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Journal

Embodied Rituals for Skin + Soul

Filtering by Tag: Ginger

Triple Sesame Bowl

Katie Gordon

Hey y'all.  I know it's been a long time.  I'm not going to apologize because knowing me, this long hiatus might happen again, but just know that I was thinking of you.  Every time I baked cookies (not that it happens too often as of late), picked some lovely vegetables from the garden (I've been trying to keep up with the cucumbers), or finished a completely satisfying meal at home, I'd tell myself to write about it.  And then I wouldn't.

I've been feeling pretty scattered with all the stuff going on in life recently, so I'm working on eating more grounding foods: brown rice, sweet potatoes, seaweed, nut and seed butters, etc.  Here's a bowl I made last night after getting home from work.

Note: For some reason it's taken me this long to realize how awesome it is to cook a lot of rice at once so I have some for the next few days.  It makes it super easy to throw together bowls on those nights you need some nourishment, but don't have the energy to make a big production out of dinner.  Just mix up the veggies and spices you use in the sauce ;) 

cooked brown basmati rice cooked adzuki beans broccoli florets 1 head of baby bok choy

sauce: 1/2 tsp. miso (I use brown rice miso, but feel free to experiment) 1 tbsp. tahini (add more to taste if you like) 1/2 tsp. apple cider vinegar ground ginger cardamom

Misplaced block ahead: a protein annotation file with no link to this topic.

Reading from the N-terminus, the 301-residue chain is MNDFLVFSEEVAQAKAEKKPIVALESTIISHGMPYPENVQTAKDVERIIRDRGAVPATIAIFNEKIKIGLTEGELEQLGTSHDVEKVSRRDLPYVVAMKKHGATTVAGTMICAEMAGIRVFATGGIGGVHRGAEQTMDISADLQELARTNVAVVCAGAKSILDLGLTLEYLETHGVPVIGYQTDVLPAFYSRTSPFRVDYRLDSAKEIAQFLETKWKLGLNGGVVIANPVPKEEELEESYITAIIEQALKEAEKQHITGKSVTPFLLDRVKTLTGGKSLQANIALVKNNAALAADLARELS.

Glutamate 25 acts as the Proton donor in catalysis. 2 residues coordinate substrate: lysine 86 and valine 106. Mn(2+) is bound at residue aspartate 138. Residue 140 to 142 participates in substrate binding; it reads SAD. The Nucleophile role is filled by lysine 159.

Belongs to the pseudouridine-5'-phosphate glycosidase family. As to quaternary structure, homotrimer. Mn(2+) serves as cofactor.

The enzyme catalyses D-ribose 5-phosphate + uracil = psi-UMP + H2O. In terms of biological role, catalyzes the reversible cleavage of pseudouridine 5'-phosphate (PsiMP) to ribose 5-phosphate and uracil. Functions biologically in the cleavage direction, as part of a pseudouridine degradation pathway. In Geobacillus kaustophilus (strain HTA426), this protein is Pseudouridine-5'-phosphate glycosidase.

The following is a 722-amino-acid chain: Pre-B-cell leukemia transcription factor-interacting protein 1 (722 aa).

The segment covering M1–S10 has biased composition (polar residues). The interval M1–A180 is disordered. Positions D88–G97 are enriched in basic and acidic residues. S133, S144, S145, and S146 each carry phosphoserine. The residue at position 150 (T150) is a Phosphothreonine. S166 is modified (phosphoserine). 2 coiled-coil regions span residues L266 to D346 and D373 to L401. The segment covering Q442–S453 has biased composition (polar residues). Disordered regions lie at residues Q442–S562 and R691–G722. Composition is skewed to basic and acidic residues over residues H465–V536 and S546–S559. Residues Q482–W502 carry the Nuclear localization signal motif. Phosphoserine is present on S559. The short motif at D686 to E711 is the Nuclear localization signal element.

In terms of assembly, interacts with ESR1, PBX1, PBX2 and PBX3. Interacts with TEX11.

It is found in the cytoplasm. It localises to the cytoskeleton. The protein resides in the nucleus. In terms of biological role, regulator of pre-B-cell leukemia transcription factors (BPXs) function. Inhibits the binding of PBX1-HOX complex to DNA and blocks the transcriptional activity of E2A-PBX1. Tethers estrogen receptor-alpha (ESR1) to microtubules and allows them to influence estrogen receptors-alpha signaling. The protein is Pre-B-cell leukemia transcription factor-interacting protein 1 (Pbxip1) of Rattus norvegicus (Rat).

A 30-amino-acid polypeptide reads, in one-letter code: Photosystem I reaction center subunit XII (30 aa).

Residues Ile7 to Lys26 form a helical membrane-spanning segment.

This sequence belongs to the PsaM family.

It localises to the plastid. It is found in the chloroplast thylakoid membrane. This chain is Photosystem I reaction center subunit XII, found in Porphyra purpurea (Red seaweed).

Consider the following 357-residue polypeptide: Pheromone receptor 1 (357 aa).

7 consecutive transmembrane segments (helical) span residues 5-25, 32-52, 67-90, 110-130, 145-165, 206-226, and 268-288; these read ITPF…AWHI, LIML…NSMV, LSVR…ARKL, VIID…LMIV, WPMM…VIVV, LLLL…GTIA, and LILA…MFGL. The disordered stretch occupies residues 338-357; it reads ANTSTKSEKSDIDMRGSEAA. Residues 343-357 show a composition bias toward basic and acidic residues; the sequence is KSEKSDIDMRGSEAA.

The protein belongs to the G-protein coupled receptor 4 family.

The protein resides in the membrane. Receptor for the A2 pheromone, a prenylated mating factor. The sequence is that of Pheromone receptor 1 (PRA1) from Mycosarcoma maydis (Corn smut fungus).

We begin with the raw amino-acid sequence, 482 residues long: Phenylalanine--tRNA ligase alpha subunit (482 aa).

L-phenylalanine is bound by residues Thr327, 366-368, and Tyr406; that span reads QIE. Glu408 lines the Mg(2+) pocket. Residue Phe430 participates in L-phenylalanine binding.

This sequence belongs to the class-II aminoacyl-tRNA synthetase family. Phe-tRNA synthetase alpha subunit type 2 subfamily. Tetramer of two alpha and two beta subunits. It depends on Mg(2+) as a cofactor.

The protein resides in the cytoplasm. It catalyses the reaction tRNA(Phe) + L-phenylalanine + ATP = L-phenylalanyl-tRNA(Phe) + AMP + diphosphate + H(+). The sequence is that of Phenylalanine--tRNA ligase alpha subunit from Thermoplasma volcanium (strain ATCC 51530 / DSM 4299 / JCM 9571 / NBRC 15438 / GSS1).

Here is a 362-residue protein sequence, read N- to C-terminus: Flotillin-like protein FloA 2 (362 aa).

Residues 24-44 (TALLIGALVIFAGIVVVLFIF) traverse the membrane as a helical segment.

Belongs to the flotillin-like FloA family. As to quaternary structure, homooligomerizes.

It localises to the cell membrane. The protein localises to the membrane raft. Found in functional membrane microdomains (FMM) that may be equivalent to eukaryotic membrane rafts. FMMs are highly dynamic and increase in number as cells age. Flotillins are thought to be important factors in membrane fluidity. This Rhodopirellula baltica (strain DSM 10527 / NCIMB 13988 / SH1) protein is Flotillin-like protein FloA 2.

drizzle of toasted sesame oil sprinkle of toasted sesame seeds dusting of chinese 5 spice blend

Steam broccoli until just tender, then throw in the baby bok choy and steam for another minute or so.  While waiting for the broccoli to steam, make the sauce.   Mash together the miso, tahini, and apple cider vinegar in a bowl to make a paste.  Sprinkle in the spices to taste.  You can also mix up the spices, using whatever you have on hand or whatever sounds good.  I like to use warming spices (yes I know it's August) because they're good for digestion.  Add whatever spices you choose to taste, then slowly add room temperature water until you reach the desired consistency; mine is usually about the consistency of melted ice cream.

Once the veggies are lightly steamed, add the rice, beans, and veggies to the bowl with the sauce.  Top with the toasted sesame oil, seeds, and Chinese 5 Spice blend.  Take care not to add too much of the oil because it can be over powering.

Makes 1 bowl.

Greens and Ginger Soup

Katie Gordon

Have you ever had a cold that keeps coming back, each time a little stronger?  If not, consider yourself lucky and keep doing whatever you're doing.  If so, you should make this soup.  It has just enough heat from the ginger to help clear your head, sinuses, and lungs.  Also, foods like onion, garlic, cumin, and cinnamon may strengthen the immune system as well as help your body to rid itself of the virus. More importantly, when I'm sick soup is the only thing that sounds good to eat.  Since it is cold-flu season, I figured I'd share the recipe with you all, especially those of you living back east with 10 feet of snow piled up outside your door.  Okay, that may be a slight exaggeration.